Having learnt from signs about the sculptor Jerome Connor from Annascaul, Co. Kerry and a small bit about Robert Emmet, I did appreciate the sculpture a small bit more.
It was made 100 years ago – obviously the Easter Rising was not the only thing that happened that year.
The few minutes in St Stephen’s Green yesterday looking and touching did allow the centenary overload to be forgotten for just a while.
For Christmas, I received a copy of Séamus Murphy, Sculptor – a lovely book with details of the work of Séamus Murphy. I realised that I had photographed many of the headstones and sculptures already. They had been the source of quite a few blog posts already.
The book is now being used as a route map to photograph the work on public display that I have not yet photographed – expect a dedicated Séamus Murphy section soon.
The book includes photographs of designs by Séamus Murphy from 1941 for a competition for the then proposed Dept. of Industry & Commerce building on Kildare Street. The designs were shortlisted.
In Dublin earlier, I walked along Kildare Street to appreciate the winning design by Gabriel Hayes.
I left wondering why modern buildings do not incorporate sculpture or other art. There are very few that I can remember in recent buildings.
I hope that there will be more – curtain walling glazing could do with something else for variety.
I spotted on Twitter of the sculpture created at Scoil Ide in Limerick.
It reminded me of this sculpture I spotted a few months back at U.C.C. in Brookfield.
Speaking with SOH on our conversational Irish walk last month, he said that he passed as the library was being carved and that it was very impressive.
I do like both the Cork and Limerick installations.
I had read of this sculpture being made earlier this year.
It was the first time I read of the donation by the Choctaw Indians to the Irish in the famine times.
Choctaw was filed away in my mental log with Billie Joe MacAllister. I am not sure I knew of it as a Native American tribe – let alone one who was so generous to Ireland.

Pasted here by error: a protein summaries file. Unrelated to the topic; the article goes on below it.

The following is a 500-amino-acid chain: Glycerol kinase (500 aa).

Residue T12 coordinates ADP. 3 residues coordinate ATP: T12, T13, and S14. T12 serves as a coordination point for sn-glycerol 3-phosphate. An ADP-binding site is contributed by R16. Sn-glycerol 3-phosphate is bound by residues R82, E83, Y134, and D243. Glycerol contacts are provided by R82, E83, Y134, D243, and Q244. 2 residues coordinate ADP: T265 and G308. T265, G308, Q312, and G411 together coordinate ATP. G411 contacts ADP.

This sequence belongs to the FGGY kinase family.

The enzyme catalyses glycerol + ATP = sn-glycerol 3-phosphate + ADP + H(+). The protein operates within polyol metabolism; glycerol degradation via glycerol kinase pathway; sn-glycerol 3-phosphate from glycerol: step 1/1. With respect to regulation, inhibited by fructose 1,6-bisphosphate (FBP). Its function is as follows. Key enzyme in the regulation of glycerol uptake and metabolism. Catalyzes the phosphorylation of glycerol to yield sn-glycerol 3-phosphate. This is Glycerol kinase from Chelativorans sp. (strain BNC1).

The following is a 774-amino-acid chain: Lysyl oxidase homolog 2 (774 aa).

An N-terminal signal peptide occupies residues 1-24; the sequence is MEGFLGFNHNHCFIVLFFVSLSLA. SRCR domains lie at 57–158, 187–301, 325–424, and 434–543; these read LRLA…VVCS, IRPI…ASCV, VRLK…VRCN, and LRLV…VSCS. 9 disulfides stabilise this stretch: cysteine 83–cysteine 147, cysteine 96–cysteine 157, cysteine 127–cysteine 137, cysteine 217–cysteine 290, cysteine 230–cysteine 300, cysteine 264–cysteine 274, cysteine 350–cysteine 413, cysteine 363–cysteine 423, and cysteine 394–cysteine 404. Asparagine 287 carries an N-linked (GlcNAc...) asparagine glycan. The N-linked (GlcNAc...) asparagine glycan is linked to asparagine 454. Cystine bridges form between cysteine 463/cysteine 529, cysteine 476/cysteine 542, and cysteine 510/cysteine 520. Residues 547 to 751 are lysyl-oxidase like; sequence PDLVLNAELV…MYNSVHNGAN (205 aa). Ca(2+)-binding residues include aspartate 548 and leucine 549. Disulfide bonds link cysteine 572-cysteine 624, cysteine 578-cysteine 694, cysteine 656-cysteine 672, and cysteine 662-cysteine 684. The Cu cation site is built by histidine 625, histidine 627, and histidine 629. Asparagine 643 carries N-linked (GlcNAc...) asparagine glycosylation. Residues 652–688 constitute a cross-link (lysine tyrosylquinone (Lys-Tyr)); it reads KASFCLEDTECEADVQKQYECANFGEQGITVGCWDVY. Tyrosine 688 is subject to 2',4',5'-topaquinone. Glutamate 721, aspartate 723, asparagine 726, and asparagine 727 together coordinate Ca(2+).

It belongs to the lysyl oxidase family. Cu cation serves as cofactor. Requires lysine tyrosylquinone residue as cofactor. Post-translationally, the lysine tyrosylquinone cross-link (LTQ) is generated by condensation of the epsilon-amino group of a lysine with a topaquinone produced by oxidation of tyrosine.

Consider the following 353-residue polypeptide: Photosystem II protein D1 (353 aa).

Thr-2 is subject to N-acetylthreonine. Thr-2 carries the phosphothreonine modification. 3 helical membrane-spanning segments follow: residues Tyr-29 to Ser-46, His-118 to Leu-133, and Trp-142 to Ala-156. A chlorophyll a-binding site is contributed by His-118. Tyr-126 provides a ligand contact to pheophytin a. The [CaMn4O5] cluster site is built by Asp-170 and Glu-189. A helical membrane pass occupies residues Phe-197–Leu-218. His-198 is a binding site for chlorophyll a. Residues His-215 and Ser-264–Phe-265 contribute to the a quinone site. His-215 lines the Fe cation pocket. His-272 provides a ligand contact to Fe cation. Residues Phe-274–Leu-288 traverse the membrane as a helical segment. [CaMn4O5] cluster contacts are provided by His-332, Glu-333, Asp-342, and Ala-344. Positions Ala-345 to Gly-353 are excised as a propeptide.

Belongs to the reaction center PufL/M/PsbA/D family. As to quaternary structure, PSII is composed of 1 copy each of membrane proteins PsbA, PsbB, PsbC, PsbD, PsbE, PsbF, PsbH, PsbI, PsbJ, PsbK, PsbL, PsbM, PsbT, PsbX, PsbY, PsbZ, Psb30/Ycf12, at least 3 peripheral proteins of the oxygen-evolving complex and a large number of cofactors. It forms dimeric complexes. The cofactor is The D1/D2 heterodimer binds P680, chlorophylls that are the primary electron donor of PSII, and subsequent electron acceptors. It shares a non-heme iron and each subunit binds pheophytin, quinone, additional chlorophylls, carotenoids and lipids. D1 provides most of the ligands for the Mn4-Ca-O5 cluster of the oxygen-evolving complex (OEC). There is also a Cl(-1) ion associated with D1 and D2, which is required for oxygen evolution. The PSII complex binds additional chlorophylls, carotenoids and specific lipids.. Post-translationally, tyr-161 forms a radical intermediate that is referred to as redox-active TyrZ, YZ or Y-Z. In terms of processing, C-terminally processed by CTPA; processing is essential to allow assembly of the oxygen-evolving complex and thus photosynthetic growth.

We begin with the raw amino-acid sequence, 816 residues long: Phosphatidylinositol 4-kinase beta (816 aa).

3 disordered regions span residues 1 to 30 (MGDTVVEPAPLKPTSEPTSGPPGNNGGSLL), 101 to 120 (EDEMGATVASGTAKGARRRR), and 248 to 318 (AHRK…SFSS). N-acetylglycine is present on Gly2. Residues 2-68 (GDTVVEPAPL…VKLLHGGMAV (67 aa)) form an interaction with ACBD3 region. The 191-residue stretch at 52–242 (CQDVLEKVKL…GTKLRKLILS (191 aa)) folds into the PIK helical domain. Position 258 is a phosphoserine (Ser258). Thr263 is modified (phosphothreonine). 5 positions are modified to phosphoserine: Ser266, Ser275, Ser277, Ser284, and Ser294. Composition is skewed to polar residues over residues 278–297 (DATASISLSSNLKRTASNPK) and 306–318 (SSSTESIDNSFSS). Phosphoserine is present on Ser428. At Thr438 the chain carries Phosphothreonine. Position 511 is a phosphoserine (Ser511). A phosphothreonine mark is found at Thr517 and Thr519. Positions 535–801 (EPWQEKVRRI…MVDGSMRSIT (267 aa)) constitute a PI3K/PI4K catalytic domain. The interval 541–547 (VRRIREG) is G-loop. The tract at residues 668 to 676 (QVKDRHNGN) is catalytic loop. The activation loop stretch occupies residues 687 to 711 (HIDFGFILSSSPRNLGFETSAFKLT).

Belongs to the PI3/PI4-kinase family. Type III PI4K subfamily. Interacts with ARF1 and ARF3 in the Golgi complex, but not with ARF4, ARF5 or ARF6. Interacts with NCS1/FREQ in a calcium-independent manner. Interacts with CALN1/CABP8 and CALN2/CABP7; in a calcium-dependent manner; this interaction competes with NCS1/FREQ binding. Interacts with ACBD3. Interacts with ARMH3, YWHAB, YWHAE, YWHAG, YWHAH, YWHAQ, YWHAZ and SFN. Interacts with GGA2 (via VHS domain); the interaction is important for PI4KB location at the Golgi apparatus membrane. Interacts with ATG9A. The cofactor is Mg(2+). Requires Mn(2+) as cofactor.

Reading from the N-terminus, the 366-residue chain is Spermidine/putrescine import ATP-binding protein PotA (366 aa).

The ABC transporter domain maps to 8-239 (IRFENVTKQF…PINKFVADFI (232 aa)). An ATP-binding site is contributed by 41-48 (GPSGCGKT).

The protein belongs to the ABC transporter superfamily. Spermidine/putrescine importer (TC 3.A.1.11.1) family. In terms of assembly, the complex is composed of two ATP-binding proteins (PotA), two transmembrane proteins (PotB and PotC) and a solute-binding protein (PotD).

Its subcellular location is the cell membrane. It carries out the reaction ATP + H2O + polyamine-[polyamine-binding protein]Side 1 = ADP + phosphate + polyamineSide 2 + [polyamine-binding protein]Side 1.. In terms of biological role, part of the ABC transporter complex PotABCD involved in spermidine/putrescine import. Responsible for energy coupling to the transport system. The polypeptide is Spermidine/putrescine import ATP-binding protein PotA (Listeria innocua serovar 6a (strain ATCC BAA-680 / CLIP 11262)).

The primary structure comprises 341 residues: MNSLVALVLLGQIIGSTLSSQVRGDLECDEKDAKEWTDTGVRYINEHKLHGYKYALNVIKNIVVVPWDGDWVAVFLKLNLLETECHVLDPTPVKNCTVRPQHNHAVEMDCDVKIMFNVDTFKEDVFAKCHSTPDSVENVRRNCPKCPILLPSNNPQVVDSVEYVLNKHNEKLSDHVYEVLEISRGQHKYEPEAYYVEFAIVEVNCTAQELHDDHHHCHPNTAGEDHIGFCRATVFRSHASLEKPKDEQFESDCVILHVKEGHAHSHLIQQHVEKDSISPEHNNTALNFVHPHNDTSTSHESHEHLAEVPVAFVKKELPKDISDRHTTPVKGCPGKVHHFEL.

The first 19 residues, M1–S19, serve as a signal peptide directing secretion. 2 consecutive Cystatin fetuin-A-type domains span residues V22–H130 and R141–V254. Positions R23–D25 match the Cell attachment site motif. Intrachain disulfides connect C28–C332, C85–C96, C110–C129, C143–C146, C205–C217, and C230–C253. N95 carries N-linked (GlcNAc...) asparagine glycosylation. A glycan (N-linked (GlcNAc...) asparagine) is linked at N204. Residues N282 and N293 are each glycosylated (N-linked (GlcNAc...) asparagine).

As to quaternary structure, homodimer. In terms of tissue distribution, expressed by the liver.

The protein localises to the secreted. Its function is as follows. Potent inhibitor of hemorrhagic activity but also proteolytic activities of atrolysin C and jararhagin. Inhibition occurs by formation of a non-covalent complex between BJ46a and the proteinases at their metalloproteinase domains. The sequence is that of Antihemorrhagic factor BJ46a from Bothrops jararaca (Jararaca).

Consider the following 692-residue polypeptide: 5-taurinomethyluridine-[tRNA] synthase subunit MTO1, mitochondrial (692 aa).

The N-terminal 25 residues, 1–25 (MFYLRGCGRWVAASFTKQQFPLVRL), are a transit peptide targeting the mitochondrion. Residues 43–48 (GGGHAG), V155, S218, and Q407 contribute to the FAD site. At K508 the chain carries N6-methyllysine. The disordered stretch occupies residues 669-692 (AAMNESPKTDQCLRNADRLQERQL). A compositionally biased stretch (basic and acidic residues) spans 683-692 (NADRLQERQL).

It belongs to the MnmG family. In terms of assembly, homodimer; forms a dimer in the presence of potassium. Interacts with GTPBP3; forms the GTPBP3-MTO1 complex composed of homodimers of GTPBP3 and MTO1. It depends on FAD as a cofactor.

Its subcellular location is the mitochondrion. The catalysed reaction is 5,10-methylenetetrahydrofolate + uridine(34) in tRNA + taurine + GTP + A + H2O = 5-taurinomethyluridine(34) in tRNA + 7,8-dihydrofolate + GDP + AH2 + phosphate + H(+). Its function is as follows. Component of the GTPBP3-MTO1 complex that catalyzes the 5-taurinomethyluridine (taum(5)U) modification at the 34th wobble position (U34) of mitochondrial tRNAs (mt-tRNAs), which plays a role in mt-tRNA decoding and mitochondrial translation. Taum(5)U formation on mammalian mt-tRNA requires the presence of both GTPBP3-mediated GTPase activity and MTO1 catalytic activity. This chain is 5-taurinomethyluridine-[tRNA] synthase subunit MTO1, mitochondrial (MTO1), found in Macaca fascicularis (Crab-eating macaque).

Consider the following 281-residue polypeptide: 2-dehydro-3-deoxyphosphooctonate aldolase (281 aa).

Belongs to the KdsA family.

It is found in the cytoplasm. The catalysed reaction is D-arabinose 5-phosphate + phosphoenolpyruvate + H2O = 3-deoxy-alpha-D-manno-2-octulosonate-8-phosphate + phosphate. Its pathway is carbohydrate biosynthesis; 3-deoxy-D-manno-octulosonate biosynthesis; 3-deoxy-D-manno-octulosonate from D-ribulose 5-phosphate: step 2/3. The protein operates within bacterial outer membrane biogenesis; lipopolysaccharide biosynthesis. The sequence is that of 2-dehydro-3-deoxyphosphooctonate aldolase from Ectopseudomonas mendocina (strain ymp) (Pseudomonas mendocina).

The Long March is now on the ‘Books To Look Out For’ list. A trip to photograph the plaque at the Mansion House is also on a To Do list – but I am unlikely ever to get to Cleveland.
Heading east today, the sculpture is in place and visible from the by-pass.
I suspect that it has not yet been officially unveiled – if that is the appropriate word for something so big that no veil will cover. I hope that an information board is being prepared for that day to tell the story.
Well done Alex Pentek
Over a year later, surfing through YouTube, I come across Damien Dempsey's message of thanks - definitely recommend a listen
Blogs I Read & Links
Thought & Comment
For the Fainthearted
Bock The Robber
140 characters is usually enough
That’s How The Light Gets In
Tea and a Peach
Buildings & Things Past
Come Here To Me
Pilgrimage in Medieval Ireland
The Irish Aesthete
Ireland in History Day By Day
Buildings of Ireland
Irish War Memorials
The Standing Stone
Time Travel Ireland
Stair na hÉireann
Wide & Convenient Streets
The Irish Story
Our City, Our Town
West Cork History
Cork’s War of Independence
Cork Historical Records
Rebel Cork’s Fighting Story
40 Shades of Life in Cork